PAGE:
Edges related to forest ecology are the areas where two or more different ecological features come together, often associated with variations in the convergence of plant species. Some examples of edges include a path through the woods, croplands meeting woodlands, and stream banks. Edges are important to wildlife and offer a mix of native plants that are oftentimes found nowhere else throughout the ecosystem. Certain wildlife including deer, grouse, and fox thrive and depend on edges for mating rituals, feeding, and habitat cover.
Habitat edges are defined in two different forms, hard and soft. Both types of edges can be created through human intervention or natural disturbances. Hard edges are those associated with abrupt changes in features and are often quite noticeable. Many human induced edges including field edges, trails, and roads are hard edges. Hard edges are more easily detected and can often be seen from a distance. Timber harvest through strategic forest management can create both hard and soft edges. Soft edges are those which are less noticeable to the naked eye such as a gradual transition in tree cover types or slight variations in elevation. A slight change in elevation can allow for different soil types, leading to different vegetation, and ultimately producing different plant communities. Another common feature allowing for a soft edge would be how far along the forest is in its succession process. This succession timeline could allow for differences in species, age, size and many other features of the plants. Both forms of edges are valuable to wildlife as the habitats they provide favor certain species.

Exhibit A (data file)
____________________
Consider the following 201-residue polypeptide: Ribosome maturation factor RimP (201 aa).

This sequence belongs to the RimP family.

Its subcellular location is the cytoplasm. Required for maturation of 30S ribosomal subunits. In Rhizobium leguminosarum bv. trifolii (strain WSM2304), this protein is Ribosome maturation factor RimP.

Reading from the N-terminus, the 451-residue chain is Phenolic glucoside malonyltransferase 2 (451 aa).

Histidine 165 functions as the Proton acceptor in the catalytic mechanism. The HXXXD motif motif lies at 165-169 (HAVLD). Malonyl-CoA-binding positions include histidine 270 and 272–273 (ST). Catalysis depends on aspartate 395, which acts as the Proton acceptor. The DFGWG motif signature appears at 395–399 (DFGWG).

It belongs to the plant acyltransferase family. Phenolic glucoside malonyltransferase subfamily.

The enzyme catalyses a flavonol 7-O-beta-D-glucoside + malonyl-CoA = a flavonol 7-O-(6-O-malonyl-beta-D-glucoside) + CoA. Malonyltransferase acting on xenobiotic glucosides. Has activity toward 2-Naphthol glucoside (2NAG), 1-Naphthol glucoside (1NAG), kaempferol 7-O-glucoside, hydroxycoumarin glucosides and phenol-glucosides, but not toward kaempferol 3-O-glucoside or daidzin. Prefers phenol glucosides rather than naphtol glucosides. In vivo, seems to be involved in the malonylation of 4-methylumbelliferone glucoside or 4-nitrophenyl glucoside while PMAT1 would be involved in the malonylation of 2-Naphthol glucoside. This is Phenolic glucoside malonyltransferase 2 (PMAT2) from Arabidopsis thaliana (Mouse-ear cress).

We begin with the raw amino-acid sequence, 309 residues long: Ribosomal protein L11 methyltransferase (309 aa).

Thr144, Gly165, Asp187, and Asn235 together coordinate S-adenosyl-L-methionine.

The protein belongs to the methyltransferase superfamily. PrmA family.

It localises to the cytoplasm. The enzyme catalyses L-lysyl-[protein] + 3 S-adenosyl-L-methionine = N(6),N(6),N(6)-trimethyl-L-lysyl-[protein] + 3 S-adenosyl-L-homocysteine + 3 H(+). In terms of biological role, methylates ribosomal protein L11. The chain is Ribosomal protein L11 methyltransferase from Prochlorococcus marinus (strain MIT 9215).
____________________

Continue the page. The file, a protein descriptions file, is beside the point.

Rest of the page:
Hard edges can turn into soft edges either by natural occurrences or via the help of human induced changes. Hard edges that have slight variations can be more useful to wildlife than an extremely hard edge. Instead of a straight edge where a cornfield meets a woods, a few trees fell in the direction of the field will allow for safe passage ways and browse locations for wildlife. The Wisconsin Department of Natural Resources recommends a gradual transition between forest and field consisting of native small trees and shrubs. Feathering the edge allows for more security and a wider edge filled with more diverse plants. Since edges are always in transition, this contributes to the dynamic forest.
It is important to note that not all animals benefit from edges. While most do, some animals prefer the solitude of a large forest, and others the openness of a savannah. A continuous forest will house animals such as warblers while a younger forest comprised of Aspen and other pioneer species will favor grouse, deer, and turkeys. Temperature, humidity, carbon dioxide levels, and wind differences can be influenced by edges, allowing for different microclimates. Edges also have the ability to reveal past events that may have occurred in that landscape. They hold information and with a small amount of educated guessing and reason, this information can be extracted. Examples of this could be determining when the area was last logged, farmed, or if it has not experienced a significant disturbance for an extended period of time.